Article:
Water levels now decreasing after Danish weather described as 'dangerous'

The Local Denmark
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Water levels now decreasing after Danish weather described as 'dangerous'
Flooding at the marina in Horsens on January 2nd. Photo: Morten Pape/Ritzau Scanpix

High water levels caused by windy conditions in Denmark are subsiding after concerns were raised over the situation.


National meteorological agency DMI on Wednesday evening warned of “very dangerous” weather, particularly in the Funen area, waterways in southeastern Jutland and at the Little Belt strait between Jutland and Funen.

Water levels were up to 175 centimetres above normal in some areas, the agency said according to Politiken’s report.

“Protect yourself and your property. Strong winds combined with high waters will result in coastal flooding and significant damage to buildings and coastal protection. The public is advised to avoid unnecessary travel in at-risk areas of the coast and to follow the advice of authorities,” DMI wrote.

Despite the warning, damage around the country does not yet appear to have been serious and DMI lifted its official warning later on Wednesday evening.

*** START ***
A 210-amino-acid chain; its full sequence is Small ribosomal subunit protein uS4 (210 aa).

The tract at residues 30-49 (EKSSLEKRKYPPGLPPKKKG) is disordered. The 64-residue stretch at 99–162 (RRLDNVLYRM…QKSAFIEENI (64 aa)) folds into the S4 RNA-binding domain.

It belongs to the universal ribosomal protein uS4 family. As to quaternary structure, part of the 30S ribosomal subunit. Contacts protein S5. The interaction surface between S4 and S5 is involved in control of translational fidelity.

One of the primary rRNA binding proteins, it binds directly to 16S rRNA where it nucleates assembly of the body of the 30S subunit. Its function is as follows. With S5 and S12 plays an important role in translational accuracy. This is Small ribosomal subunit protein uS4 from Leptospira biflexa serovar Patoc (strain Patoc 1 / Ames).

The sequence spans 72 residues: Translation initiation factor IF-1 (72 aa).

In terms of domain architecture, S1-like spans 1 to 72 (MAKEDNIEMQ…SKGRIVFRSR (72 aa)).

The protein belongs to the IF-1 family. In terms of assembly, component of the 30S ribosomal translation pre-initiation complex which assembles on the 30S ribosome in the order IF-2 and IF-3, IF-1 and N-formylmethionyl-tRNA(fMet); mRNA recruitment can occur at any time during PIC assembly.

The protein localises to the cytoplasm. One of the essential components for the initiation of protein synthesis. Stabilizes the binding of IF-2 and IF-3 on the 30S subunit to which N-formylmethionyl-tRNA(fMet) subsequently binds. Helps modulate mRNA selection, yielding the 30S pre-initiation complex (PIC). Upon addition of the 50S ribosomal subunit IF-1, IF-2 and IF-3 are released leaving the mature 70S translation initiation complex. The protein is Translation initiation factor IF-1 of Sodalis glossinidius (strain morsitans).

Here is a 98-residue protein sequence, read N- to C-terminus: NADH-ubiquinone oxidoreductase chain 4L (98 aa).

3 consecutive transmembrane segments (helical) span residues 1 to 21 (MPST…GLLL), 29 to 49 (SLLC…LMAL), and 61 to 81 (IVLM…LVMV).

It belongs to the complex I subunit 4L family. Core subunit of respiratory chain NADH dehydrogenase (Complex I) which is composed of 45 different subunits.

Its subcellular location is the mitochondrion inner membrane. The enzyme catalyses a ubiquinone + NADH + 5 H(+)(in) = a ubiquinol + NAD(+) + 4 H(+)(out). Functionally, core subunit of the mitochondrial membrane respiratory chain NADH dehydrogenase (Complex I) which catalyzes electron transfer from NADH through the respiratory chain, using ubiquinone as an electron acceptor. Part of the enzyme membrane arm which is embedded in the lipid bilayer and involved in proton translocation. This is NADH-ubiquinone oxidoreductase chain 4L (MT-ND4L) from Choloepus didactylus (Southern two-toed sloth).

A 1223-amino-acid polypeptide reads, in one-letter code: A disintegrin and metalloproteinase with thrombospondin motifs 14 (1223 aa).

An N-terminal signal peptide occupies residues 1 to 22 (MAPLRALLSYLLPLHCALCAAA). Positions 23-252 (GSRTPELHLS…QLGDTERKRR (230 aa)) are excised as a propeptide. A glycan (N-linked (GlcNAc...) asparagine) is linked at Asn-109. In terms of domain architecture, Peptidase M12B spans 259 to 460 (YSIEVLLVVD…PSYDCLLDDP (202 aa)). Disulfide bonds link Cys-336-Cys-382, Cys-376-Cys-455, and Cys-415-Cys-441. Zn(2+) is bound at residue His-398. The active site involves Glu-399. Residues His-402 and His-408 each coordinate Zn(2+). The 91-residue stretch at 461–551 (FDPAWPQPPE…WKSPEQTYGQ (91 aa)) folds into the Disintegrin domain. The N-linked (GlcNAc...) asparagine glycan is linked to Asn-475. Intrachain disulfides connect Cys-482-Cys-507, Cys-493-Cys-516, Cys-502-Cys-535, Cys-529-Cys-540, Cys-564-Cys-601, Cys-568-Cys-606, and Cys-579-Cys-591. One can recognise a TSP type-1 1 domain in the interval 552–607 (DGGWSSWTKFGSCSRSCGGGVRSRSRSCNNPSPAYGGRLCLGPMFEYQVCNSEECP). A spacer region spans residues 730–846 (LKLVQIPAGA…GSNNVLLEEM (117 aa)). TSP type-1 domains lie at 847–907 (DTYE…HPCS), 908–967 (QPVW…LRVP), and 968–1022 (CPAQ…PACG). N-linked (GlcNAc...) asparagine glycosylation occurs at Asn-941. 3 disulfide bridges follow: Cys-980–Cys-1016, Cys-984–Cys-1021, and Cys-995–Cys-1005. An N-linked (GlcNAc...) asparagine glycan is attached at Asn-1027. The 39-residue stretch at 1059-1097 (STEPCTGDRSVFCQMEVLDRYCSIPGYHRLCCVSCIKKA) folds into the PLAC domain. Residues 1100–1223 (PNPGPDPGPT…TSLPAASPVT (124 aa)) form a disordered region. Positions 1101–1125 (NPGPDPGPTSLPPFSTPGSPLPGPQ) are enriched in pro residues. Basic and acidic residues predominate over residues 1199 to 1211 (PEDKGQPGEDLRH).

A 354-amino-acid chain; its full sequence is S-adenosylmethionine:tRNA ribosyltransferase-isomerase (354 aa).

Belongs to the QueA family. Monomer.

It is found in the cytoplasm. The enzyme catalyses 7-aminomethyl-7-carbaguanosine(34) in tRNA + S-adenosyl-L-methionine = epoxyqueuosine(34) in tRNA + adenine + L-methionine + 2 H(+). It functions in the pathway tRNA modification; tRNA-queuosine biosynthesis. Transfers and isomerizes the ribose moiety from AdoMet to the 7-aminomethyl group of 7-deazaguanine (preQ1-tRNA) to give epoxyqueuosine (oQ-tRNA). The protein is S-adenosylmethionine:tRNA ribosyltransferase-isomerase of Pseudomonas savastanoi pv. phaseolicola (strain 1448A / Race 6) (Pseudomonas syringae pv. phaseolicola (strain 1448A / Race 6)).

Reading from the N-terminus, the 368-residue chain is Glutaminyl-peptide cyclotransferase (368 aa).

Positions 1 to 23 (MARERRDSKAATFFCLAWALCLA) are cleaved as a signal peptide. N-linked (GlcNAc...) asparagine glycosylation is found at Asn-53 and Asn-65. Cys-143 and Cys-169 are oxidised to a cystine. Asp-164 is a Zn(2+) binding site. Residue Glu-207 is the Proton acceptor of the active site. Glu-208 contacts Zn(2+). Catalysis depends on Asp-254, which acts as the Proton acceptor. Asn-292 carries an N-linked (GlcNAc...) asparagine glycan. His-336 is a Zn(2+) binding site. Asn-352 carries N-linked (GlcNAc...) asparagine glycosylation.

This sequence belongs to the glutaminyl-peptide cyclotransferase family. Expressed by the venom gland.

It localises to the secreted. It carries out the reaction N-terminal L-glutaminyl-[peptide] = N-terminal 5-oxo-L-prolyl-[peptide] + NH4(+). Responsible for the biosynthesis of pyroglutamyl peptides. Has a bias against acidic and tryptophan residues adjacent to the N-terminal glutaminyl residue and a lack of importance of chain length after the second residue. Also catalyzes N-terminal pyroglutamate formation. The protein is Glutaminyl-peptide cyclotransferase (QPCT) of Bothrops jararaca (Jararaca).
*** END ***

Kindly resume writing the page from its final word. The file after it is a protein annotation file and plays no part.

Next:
Also on Wednesday, the Danish Storm Council (Stormrådet) confirmed flooding conditions on the north Funen coast.

Assessments on whether flooding conditions due to storms were present elsewhere in the country are expected to be completed during Thursday, Ritzau writes.

“Water levels have not yet peaked everywhere in the country, so the Danish Storm Council will, based on data to be collected, assess whether flooding is present elsewhere in the country,” the council wrote.

Officially declared flooding enables homeowners to make claims for damages to their property with insurance companies until March 3rd, the council said.

READ MORE: Weather reports from Denmark


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